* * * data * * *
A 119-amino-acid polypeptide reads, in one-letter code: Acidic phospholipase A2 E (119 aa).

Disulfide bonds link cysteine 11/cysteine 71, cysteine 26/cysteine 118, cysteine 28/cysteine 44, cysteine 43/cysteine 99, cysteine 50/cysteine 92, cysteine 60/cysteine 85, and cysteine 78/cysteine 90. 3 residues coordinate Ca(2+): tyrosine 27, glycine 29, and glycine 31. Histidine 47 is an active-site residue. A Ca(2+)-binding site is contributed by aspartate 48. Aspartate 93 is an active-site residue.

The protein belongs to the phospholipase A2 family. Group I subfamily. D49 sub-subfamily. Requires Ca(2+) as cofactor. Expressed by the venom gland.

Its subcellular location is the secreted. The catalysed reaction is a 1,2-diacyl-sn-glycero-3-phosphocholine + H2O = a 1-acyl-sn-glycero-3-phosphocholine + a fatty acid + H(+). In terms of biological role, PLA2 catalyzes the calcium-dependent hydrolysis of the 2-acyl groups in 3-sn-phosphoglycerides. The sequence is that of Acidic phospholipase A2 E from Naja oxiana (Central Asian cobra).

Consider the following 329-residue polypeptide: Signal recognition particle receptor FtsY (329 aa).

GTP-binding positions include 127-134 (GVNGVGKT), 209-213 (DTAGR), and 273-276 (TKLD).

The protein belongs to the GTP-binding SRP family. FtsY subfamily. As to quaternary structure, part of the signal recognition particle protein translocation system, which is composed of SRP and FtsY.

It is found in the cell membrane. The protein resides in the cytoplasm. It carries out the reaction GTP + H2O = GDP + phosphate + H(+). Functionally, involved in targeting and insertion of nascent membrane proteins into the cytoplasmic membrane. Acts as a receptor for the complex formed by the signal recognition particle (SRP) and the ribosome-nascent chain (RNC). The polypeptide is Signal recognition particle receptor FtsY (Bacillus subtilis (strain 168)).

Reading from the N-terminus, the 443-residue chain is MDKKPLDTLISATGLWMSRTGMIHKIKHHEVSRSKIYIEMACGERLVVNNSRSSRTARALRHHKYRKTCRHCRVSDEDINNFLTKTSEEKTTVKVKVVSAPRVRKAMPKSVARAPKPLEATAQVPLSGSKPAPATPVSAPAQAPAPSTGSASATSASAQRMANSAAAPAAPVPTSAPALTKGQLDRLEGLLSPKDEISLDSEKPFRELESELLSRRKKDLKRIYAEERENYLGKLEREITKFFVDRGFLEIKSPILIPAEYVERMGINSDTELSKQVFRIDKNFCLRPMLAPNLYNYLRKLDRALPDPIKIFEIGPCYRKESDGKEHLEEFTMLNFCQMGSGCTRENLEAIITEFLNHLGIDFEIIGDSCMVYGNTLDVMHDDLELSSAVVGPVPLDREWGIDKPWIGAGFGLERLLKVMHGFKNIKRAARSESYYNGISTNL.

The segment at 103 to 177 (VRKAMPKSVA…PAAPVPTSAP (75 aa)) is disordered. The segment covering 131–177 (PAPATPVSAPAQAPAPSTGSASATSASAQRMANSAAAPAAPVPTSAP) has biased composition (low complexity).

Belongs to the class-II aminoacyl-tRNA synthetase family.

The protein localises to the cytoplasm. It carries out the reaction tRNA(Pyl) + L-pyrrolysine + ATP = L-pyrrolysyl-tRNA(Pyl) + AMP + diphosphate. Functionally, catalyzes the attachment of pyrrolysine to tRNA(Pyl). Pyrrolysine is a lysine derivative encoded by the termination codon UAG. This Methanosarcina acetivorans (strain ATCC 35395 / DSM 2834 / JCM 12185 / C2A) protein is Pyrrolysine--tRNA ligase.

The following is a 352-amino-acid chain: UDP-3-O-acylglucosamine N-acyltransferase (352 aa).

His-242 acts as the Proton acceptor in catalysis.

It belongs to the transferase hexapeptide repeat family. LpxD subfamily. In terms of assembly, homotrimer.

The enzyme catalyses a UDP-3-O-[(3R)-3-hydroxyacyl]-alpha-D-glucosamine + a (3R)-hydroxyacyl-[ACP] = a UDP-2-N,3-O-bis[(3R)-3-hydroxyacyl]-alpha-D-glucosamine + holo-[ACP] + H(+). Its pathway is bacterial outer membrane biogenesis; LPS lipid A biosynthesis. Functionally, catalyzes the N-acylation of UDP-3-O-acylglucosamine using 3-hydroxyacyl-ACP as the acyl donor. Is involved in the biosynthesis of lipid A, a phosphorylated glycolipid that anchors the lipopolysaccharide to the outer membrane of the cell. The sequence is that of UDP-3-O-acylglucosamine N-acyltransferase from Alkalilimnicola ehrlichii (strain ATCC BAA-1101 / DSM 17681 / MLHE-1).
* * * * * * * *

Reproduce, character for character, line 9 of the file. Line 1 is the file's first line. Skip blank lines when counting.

Reading from the N-terminus, the 443-residue chain is MDKKPLDTLISATGLWMSRTGMIHKIKHHEVSRSKIYIEMACGERLVVNNSRSSRTARALRHHKYRKTCRHCRVSDEDINNFLTKTSEEKTTVKVKVVSAPRVRKAMPKSVARAPKPLEATAQVPLSGSKPAPATPVSAPAQAPAPSTGSASATSASAQRMANSAAAPAAPVPTSAPALTKGQLDRLEGLLSPKDEISLDSEKPFRELESELLSRRKKDLKRIYAEERENYLGKLEREITKFFVDRGFLEIKSPILIPAEYVERMGINSDTELSKQVFRIDKNFCLRPMLAPNLYNYLRKLDRALPDPIKIFEIGPCYRKESDGKEHLEEFTMLNFCQMGSGCTRENLEAIITEFLNHLGIDFEIIGDSCMVYGNTLDVMHDDLELSSAVVGPVPLDREWGIDKPWIGAGFGLERLLKVMHGFKNIKRAARSESYYNGISTNL.